Friday, March 17th, 2017
Board votes to remove bleachers
Action taken on St. Marys stadium
By Ed Gebert
ST. MARYS - Board of education members voted unanimously Thursday evening to remove dilapidated bleachers from Skip Baughman Stadium.
The north and south wings of the east bleachers will be taken down at the stadium as soon as possible. Officials may add portable seating, at a cost of $56,000, to make up for the loss.
Board member Brian Little said a licensed inspection was the driving force to have the sections of the stand torn down.
"Apparently the guidelines changed this year, and with the inspection and the new guidelines, the two wings on the visitors' bleachers, I don't think they actually used the word 'condemned' but basically they are condemned," he said.
Little said he and board member Travis Kuenning, who are both on the board's buildings and grounds committee, had reached the conclusion.
"Travis and I talked," he said. "We can't fix them. We didn't want to drag our feet and can't wait any longer. The liability if someone goes out on those now, we know that they're condemned, so they need to come down."
Member Bob Valentine agreed, saying he initially balked at removing the bleachers due to a lack of estimates for installing permanent replacements. However, purchasing portable bleachers could have many uses, including at baseball games, track meets and tennis matches.
"I think that might be the best way to go," he said. "I am disappointed that we don't have any real figures on the purchase of new bleachers that would be permanent."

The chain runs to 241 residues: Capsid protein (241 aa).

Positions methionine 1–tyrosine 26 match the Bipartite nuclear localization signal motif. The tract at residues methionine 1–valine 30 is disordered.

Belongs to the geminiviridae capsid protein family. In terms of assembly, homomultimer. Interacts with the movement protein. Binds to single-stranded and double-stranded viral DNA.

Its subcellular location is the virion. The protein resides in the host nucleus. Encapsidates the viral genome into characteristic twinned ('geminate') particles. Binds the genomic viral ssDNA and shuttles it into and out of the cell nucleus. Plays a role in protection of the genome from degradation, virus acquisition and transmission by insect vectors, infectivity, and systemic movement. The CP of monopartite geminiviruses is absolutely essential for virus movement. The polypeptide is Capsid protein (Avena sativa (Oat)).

"We're looking into temporary solutions to this problem," Kuenning said. "Luckily this year, our major games happen to be away."
Also, two residents weighed in on the issue of Skip Baughman Stadium. Officials are debating whether to repair the crumbling stadium or build a new state-of-the-art facility.
Angela Ginter presented a petition with 402 signatures to board members, asking to keep high school football at Skip Baughman Stadium.
"We are appealing to you, please reconsider what you are doing regarding our stadium," she said. "They would like to have the opportunity to be informed unbiasedly and polled on the stadium location issue before going forward. You said on Oct. 22 that you were going to poll the voting public."
She noted the board had spent $50,000 on a feasibility study that only caused mistrust.
"We have talked and listened to a lot of people over the past month, and almost all of them have came back to the same conclusion. That this big decision is not yours to make, and that it should go to a public vote," Ginter said.
She called for reconsideration before any contracts are signed.
"We appeal to you to reconsider and keep your word, and do the right thing," she said.
Board members also heard from the other side.
Dan Burke, treasurer of the Roughrider Philanthropic Association, a private group seeking donations to build a sports complex on the property of the middle/high school complex, updated members on the campaign's progress.